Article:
Evaluation  |  Negotiation  |  Resolution                                                                                                                                         Disclaimer - Privacy Policy

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Miller|Mediation & ADR Services, Inc.


Special Master


ADR stands for Alternative Dispute Resolution.  Alternative to what?  Litigation, or any other combative-based method of resolution (primarily arbitration and/or trial).  I also serve as a Special Master:

Key Benefits:

Cost:  The Courts do not have the time to handle the particularities of complex cases.  In lieu of limited contact with the Courts, and restrictive schedules which Judges impose, the parties can agree to appoint a Special Master.  The Special Master fundamentally acts as:  (1) Discovery Referee, to address the myriad of discovery issues which arise in complex cases; and (2) Mediator, assisting their settlement negotiations.  The Special Master can spend more time than the Judge in evaluating the issues surrounding the sharing of necessary information, and deciding how to resolve them.  The Special Master can also spend his time with the parties during certain discovery events, learning about the case.  This educational process helps the Special Master understand the complex issues among numerous parties, which assists his ability to mediate the disputes.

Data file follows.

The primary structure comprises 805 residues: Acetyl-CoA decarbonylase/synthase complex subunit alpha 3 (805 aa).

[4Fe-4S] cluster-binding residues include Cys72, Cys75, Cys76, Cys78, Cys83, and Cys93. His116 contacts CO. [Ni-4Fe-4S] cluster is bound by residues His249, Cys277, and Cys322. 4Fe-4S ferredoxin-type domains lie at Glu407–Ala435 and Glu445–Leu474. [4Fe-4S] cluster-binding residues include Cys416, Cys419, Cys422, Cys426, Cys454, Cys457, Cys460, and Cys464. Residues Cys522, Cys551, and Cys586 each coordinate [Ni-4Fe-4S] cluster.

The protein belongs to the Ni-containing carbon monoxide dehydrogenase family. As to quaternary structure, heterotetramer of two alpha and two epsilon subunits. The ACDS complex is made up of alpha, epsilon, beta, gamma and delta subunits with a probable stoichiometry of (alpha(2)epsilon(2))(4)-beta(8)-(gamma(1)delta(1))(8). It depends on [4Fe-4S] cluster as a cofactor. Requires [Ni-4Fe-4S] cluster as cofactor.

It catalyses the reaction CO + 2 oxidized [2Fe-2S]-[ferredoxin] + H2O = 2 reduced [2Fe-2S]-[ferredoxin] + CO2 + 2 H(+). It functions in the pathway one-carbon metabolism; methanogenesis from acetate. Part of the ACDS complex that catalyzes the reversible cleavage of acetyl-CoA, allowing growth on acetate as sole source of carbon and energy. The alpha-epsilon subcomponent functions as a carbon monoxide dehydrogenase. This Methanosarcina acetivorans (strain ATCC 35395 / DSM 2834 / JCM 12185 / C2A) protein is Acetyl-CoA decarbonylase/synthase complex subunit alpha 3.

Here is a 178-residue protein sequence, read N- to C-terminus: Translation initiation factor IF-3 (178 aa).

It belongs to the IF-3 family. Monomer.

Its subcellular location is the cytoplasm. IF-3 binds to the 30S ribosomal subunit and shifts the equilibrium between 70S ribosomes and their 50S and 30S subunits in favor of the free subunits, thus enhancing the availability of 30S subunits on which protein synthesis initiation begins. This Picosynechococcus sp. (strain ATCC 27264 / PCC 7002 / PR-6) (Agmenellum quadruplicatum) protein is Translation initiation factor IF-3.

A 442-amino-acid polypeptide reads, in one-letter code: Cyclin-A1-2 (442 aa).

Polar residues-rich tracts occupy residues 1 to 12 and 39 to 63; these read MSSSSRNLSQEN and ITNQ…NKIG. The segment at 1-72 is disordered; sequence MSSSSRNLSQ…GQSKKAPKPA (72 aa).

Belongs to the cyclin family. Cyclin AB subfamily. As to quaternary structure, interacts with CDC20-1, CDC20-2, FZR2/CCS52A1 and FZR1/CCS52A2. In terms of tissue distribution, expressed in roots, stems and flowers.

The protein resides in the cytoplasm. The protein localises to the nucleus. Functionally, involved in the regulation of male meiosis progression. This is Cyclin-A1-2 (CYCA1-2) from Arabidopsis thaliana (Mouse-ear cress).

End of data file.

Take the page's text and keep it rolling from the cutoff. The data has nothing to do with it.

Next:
Control:  Litigation is governed by procedural rules which can be inflexible, and rigidly enforced by the Courts.  But since the parties can decide the scope of the Special Master's role in their case, as well as agreeing on the substantive resolution, they control the amount of time and energy which will govern the process and the end result.

Time:  In deciding how to govern the procedure, the parties have full control over how much time it will take to resolve their matter.  Appointing a Special Master gives them the ability to decide how much time, and discovery, they need in order to get the case to settlement discussions.  And this does not have to mean a faster resolution.  While disputants generally seek a faster resolution than the Courts might provide, some matters actually require more time than the Courts want to allow, which creates great tension for the disputants.  An example is a construction defect/site development case where a house was constructed on a hill, and was suffering damage as a result of land movement.  While all of the parties and their consultants agreed they needed more time, the Court required resolution of the case in less time.  Subsequently, the parties' need for investigation and analysis was limited by inflexibly short time restrictions imposed by the Court.

Are there any downsides?

Unless the parties do not wish to control their future, there are no pitfalls to appointing a Special Master!  Best case scenario:  the disputants resolve their matter in less time at lower cost than litigation, or other forms of ADR.

The parties might spend some extra time in the Special Master process, without successfully resolving their dispute at the end of the process.  However, even without a successful settlement, the parties are still able to engage in the valuable exchange of information which is a critical part of the process.